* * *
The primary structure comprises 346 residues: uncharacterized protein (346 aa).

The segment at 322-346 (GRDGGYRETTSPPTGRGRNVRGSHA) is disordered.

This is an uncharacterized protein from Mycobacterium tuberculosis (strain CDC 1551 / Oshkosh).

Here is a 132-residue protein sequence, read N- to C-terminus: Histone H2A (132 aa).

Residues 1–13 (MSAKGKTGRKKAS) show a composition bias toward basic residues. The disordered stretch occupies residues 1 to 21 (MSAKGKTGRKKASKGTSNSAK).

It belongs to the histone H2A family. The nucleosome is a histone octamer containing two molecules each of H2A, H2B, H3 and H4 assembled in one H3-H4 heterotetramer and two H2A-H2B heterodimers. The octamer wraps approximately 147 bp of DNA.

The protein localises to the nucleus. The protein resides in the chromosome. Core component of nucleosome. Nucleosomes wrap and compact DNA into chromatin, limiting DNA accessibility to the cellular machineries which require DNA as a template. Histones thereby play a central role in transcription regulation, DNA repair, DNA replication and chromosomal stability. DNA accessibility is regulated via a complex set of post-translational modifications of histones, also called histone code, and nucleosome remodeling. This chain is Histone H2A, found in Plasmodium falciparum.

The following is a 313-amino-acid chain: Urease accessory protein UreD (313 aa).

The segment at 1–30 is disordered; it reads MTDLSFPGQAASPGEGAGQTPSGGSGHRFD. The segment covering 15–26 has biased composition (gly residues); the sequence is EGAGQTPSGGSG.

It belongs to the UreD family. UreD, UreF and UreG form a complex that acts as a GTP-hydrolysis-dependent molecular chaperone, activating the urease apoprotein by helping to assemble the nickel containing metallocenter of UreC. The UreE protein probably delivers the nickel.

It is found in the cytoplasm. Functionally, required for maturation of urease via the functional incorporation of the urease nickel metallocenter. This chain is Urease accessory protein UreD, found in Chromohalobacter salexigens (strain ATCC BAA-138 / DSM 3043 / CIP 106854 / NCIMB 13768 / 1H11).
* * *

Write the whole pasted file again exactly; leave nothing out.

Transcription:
The primary structure comprises 346 residues: uncharacterized protein (346 aa).

The segment at 322-346 (GRDGGYRETTSPPTGRGRNVRGSHA) is disordered.

This is an uncharacterized protein from Mycobacterium tuberculosis (strain CDC 1551 / Oshkosh).

Here is a 132-residue protein sequence, read N- to C-terminus: Histone H2A (132 aa).

Residues 1–13 (MSAKGKTGRKKAS) show a composition bias toward basic residues. The disordered stretch occupies residues 1 to 21 (MSAKGKTGRKKASKGTSNSAK).

It belongs to the histone H2A family. The nucleosome is a histone octamer containing two molecules each of H2A, H2B, H3 and H4 assembled in one H3-H4 heterotetramer and two H2A-H2B heterodimers. The octamer wraps approximately 147 bp of DNA.

The protein localises to the nucleus. The protein resides in the chromosome. Core component of nucleosome. Nucleosomes wrap and compact DNA into chromatin, limiting DNA accessibility to the cellular machineries which require DNA as a template. Histones thereby play a central role in transcription regulation, DNA repair, DNA replication and chromosomal stability. DNA accessibility is regulated via a complex set of post-translational modifications of histones, also called histone code, and nucleosome remodeling. This chain is Histone H2A, found in Plasmodium falciparum.

The following is a 313-amino-acid chain: Urease accessory protein UreD (313 aa).

The segment at 1–30 is disordered; it reads MTDLSFPGQAASPGEGAGQTPSGGSGHRFD. The segment covering 15–26 has biased composition (gly residues); the sequence is EGAGQTPSGGSG.

It belongs to the UreD family. UreD, UreF and UreG form a complex that acts as a GTP-hydrolysis-dependent molecular chaperone, activating the urease apoprotein by helping to assemble the nickel containing metallocenter of UreC. The UreE protein probably delivers the nickel.

It is found in the cytoplasm. Functionally, required for maturation of urease via the functional incorporation of the urease nickel metallocenter. This chain is Urease accessory protein UreD, found in Chromohalobacter salexigens (strain ATCC BAA-138 / DSM 3043 / CIP 106854 / NCIMB 13768 / 1H11).